You all know by now that I am not a fan of flash. Whenever possible, I really, really prefer to use natural light for my pictures. But sometimes, even with a fast lens, there’s not enough light for a decent picture.
One solution is to buy an external flash unit, but those are expensive, and a little awkward to cart around with the camera. I’m obviously not opposed to dropping money on camera equipment, but since I’m not really looking to get into flash photography, I’ve been loathe to spend several hundred dollars on a flash unit.
So, I was thrilled to pieces when I got the opportunity to review a new product called a Lightscoop.
(I got a free LightScoop from the company but I was not compensated for this review in any other way).
This hand-dandy little mirrored gadget slides onto the top of most SLR cameras, and helps to soften the harsh light of the flash by bouncing the light up onto the ceiling or onto a wall. This is similar to the way a bounce flash unit works, but the Lightscoop costs a mere $29.99.
The light produced with the bounced flash is much softer and more diffused. I snapped a couple of shots of Sonia and Zoe to show you the difference.
Here’s Sonia with the bare flash.
And here she is with the LightScoop added.
The shot with the Lightscoop isn’t perfect (well, it’s not as good as it’d be with natural light!), but it’s way, way, way better than the one with the flash.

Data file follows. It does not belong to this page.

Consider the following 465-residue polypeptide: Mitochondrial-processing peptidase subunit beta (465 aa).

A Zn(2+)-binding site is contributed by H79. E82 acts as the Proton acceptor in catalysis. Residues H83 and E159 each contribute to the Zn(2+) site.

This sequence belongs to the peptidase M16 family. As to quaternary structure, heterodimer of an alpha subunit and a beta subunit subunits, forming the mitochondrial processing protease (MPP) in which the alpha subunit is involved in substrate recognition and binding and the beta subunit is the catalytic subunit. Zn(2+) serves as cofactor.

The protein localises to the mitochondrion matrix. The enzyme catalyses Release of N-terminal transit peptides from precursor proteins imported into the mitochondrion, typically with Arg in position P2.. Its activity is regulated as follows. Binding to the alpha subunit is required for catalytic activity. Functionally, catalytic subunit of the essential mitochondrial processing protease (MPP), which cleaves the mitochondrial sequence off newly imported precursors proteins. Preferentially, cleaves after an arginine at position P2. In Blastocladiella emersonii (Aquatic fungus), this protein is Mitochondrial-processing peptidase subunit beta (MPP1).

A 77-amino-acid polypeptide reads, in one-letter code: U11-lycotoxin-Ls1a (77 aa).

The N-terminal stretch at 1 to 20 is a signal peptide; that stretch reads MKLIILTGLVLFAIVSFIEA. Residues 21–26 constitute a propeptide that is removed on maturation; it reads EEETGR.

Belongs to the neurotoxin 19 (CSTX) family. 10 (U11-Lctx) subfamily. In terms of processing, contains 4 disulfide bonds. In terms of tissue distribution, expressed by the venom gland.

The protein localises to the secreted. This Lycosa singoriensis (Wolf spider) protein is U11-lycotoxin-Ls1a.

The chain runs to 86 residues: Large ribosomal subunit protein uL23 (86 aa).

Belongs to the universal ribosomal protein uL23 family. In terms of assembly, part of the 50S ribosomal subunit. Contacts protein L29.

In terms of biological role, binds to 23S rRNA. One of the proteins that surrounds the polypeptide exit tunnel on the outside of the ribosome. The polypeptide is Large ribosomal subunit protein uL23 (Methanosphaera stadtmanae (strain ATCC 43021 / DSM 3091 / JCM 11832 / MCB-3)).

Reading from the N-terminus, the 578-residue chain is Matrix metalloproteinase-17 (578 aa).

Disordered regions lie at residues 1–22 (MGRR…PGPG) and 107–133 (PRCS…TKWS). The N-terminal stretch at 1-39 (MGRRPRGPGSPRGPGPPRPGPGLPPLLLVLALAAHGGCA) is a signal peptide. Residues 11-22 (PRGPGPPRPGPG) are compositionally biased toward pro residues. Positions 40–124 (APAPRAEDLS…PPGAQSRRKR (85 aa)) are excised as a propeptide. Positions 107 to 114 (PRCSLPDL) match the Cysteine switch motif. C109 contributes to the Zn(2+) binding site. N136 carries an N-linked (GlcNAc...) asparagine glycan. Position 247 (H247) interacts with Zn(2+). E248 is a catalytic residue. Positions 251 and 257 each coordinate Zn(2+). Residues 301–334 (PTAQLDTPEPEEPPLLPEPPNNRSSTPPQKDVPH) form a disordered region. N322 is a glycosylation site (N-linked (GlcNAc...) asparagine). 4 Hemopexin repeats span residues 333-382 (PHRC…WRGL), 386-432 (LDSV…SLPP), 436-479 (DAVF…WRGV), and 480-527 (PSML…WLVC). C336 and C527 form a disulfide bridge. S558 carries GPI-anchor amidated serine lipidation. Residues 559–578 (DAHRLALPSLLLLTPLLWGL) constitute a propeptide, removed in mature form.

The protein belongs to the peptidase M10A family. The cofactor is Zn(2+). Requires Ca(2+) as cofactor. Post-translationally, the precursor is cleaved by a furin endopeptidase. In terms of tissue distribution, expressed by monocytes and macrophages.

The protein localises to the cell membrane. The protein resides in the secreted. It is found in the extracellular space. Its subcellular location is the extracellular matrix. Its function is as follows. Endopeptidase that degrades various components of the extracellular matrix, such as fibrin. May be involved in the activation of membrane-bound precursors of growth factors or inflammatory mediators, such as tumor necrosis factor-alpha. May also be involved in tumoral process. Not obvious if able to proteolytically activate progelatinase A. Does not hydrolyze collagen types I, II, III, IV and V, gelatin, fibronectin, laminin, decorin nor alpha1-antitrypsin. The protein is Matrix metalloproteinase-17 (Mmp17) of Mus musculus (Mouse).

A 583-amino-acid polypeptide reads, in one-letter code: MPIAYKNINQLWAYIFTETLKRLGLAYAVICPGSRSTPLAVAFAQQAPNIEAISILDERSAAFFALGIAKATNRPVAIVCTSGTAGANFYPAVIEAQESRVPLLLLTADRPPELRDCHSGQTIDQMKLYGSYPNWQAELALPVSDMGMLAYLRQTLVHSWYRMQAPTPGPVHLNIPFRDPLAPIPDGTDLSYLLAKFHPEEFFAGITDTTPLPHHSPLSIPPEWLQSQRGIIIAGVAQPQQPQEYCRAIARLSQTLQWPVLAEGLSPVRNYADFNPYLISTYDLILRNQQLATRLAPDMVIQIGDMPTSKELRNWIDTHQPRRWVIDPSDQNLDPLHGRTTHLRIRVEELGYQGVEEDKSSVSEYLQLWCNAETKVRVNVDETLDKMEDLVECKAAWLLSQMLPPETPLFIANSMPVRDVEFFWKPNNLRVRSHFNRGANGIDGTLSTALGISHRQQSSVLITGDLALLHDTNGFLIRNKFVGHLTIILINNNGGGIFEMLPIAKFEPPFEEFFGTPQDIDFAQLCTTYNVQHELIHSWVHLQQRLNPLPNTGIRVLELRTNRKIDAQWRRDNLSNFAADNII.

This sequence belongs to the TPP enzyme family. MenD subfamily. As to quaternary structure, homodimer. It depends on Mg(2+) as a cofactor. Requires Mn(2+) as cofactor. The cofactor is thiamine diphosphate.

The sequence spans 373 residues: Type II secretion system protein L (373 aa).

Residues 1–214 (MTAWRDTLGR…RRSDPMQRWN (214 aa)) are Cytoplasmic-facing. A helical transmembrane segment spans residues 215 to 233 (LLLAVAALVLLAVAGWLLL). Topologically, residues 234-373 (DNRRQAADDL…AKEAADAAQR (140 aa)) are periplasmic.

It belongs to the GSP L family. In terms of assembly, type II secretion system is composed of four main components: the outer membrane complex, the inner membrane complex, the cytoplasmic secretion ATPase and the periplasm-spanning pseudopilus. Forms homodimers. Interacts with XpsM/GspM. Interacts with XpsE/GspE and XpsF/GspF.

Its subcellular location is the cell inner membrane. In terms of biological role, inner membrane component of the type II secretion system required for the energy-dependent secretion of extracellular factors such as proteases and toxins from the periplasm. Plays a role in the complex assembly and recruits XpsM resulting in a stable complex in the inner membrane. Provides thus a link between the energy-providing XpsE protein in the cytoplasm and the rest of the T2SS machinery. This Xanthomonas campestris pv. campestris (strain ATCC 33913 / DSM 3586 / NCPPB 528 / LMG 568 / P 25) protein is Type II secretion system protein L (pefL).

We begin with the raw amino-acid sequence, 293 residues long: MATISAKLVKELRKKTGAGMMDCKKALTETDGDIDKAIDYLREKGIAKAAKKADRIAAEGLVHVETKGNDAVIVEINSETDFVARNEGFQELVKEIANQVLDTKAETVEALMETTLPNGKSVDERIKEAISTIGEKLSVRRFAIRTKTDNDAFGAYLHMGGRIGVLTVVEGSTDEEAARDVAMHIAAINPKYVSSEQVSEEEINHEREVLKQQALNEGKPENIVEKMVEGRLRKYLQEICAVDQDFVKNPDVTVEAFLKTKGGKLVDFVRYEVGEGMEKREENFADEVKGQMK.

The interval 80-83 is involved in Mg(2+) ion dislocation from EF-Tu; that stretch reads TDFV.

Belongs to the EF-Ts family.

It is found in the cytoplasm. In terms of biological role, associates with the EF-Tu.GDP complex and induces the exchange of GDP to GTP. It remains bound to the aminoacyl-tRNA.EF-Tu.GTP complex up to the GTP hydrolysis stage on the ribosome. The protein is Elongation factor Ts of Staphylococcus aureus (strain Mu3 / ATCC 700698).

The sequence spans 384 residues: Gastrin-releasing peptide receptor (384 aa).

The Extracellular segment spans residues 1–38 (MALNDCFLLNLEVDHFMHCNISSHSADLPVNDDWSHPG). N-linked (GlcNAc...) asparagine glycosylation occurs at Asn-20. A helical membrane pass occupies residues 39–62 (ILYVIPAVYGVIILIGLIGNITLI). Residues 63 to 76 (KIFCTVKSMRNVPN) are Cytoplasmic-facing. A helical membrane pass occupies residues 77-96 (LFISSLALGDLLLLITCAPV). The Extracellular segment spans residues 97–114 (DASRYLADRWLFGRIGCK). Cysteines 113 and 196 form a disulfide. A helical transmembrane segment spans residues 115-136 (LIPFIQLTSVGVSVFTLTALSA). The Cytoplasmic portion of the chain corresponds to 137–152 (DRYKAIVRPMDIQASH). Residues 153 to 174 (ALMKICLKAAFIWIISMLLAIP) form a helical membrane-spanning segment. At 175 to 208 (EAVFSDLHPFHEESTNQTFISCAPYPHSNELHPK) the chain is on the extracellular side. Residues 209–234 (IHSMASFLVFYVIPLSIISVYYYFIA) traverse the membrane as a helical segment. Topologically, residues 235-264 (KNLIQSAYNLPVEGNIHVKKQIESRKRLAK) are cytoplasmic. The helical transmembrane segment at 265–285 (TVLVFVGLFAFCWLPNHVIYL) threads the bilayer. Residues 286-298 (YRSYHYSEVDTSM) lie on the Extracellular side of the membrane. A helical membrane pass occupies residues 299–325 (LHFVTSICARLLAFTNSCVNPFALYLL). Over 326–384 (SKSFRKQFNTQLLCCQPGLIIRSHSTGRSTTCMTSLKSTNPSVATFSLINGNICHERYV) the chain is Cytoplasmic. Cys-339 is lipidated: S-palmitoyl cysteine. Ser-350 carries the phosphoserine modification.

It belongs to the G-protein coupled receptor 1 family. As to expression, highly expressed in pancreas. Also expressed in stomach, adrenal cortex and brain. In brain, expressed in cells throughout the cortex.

Here’s Zoe with a bare flash.
And Zoe with the LightScoop.
I tried this out with a food shot as well. Here’s some stromboli with a bare flash.
And this is with the LightScoop added. Can you see how much more dimension this picture has?
By request, here’s an additional set of pictures…this time with no flash, bare flash, and LightScoop flash.
It’s a dark and cloudy day, and this is in a chair that’s not near the window. You can see that there’s not sufficient light to take a picture without a flash, even with my fast 50mm lens.
And here’s the LightScoop version.
Just for good measure, here’s a black and white series of Sonia shots.
No flash resulted in a blurry picture.
Bare flash makes a picture that’s not blurry, but one that is pretty artificial looking.
The LightScoop is the best option out of the three, I think, though this one turned out a little bit dark.
I’m so pleased with the results of this little tool…it’s a perfect fit for someone like me, who only wants to use flash occasionally. I think I’ve used my flash something like 3 times in the 2 years I’ve owned my SLR, but now that I have the LightScoop, I think I’ll be utilizing the flash a little more often.
The Lightscoop only works with SLR cameras, both because a point and shoot flash is not powerful enough to bounce and because point and shoots don’t have a place to mount the LightScoop.
However, if you’re an SLR owner (or you want to give a gift to an SLR-owner), I’d highly recommend buying this little gadget…it’s definitely worth the $30 investment.